5 Reasons Managers Don’t Hold Employees Responsible | Big Time Advertising & Marketing

Strong accountability wards off complacency, strengthens our culture, and validates standards, values and our personal credibility.  However, many managers fail in this critically, fundamental responsibility and damage the same competitive advantages listed above. I have given this some critical thought the last few days and put together five common sense reasons managers fail to hold salespeople (employees/assets) accountable along with a few strategies to overcome these undeveloped managerial skills.
 Remember a skill is possessing an ability to do something well or a particularly developed ability. We all have the ability to hold our staff responsible. If it is something we struggle with then it is an undeveloped skill.  A skill that is valuable and important in our organizational behavior. Before we “jump in” take the time to read the following Law of Success and memorize it and find a way to have it embedded into your memory. When we own this particular Law of Success then we will more easily recognize the signs of where our immediate call to action is needed in holding our sales staff responsible.

SUCCESS LEADS TO ARROGANCE.
ARROGANCE LEADS TO COMPLACENCY.
COMPLACENCY LEADS TO FAILURE.

Common Sense Reason #1: The Manger is Lazy.

This is a sad and dangerous situation for any dealership, which normally manifests in robust periods of business when the leader has become complacent and more content to preside in his office, polish a chair with his rear end, and wait for something to happen. The only thing that sits its way to success is a hen. (Think about it)

Strategy: Put down your coffee and paperwork for a moment and “GO DO” your job; while you still have it.

Leaders that stop leading eventually lose their results, relevance, and position—in that order.

Common Sense Reason #2: The Manager is Indifferent.

A manager is most susceptible to becoming indifferent towards accountability when business is really good or even remotely good. He or she knows that holding people accountable is the right thing to do, but it does not seem as urgent as long as the winning numbers are there. Often the common thought is, “Why rock the boat when things are going so well?”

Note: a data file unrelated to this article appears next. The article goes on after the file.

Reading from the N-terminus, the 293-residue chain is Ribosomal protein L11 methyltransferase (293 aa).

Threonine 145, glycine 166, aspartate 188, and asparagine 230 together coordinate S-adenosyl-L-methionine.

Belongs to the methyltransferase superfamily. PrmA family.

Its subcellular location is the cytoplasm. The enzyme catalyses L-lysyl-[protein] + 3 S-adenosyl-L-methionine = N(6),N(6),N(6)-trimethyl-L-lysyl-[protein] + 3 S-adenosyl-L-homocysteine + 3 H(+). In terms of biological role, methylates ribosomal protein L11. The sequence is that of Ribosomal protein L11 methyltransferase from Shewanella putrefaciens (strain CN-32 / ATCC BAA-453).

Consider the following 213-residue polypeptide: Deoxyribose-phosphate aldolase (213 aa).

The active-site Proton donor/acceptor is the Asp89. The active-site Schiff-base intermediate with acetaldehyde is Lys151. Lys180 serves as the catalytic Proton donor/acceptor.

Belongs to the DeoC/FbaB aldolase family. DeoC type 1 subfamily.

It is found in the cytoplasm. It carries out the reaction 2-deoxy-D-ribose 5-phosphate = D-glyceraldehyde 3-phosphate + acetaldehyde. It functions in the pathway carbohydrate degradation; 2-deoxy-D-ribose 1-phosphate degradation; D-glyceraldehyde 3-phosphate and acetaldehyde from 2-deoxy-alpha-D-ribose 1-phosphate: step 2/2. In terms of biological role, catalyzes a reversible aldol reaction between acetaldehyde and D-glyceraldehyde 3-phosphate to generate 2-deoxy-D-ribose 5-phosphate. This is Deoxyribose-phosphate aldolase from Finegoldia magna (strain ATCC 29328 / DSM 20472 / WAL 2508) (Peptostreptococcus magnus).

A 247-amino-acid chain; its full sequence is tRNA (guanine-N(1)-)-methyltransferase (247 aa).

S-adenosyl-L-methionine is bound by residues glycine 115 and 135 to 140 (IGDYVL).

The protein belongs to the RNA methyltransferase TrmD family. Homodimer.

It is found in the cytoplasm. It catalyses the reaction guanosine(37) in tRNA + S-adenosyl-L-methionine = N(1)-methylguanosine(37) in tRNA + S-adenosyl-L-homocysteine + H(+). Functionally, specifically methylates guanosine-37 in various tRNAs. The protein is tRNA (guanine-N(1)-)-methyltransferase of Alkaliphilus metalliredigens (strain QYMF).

Strategy: Understand that abandoned, expected disciplines during the good times plants seeds for an eventual decline; it is only a matter of time. Success and Failure are never an accident. The wrong seeds we plant eventually come home to haunt us. The only question is not “if” but “when?”

Common Sense Reason #3: The Manager is Weak.

This manager would rather be popular and well-liked than do his or her job. Instead they choose peace and harmony over truth. As a result, they hurt the team member that is not performing well rather than help them. This is because failing to confront a poor performance allows it to continue (silence is a small form of a reward). By our allowing and building bad habits we eventually bring our team member to a place where we must possibly terminate; and in many cases they never see it coming because we failed to do our job.

Strategy 1: Define clear performance expectations so that holding someone accountable is easier, as we will then have a clear benchmark to point to as a reference point.

Strategy 2: Realize and own the FACT that it is not harsh to hold someone accountable. What is more reprehensibly harsh is letting our people fail on our watch because we did not care enough about them to confront and correct their performance.

Common Sense Reason #4: The Manager is Ignorant.

Holding people accountable is truly a skill. It requires the establishment of clear expectations, FAST FEEDBACK (Waiting loses its impact and relevance), and applicable consequences for task failure. If we have never
been taught this skill we are then ignorant, and training can correct our course.

Strategy: Learn what to do, then do what you know, consistently and without exception.

Common Sense Reason #5: The Manager is Stupid.

Sadly, some managers know what to do, but fail to hold people accountable anyhow. They then ignore this critical, relevant responsibility knowing that their managing failure hurts the culture, customer experience, team member morale, momentum and their own personal credibility. To truly understand these tragic consequences, yet persist in this fateful error can only be described as flat out STUPID.

Strategy: Correct our course quickly. While we all do stupid things occasionally, choosing to make it a lifestyle is moronic.

Personal BIG TIME note to managers:

It is never too late or too early to re-focus our efforts and desire. It is only too late when we are cleaning out our own office. The beauty of our industry is that with sustained energy and drive, tangible results are available quickly. Develop your own non-negotiables with all your employees and find a way to work “with them” not “against them.” You must possess and relentlessly strive to meet your own important objectives in building your winning business. I am anxious to learn and hear about how some of the things you are doing or will be getting back to doing to tap into your own unlimited growth potential. This “Food For Thought” theme is simple and the vision is clear. It is ultimately up to all of us to inspect the things we expect and react when we must, IMMEDIATELY. Have a great weekend.

Go with Big Time

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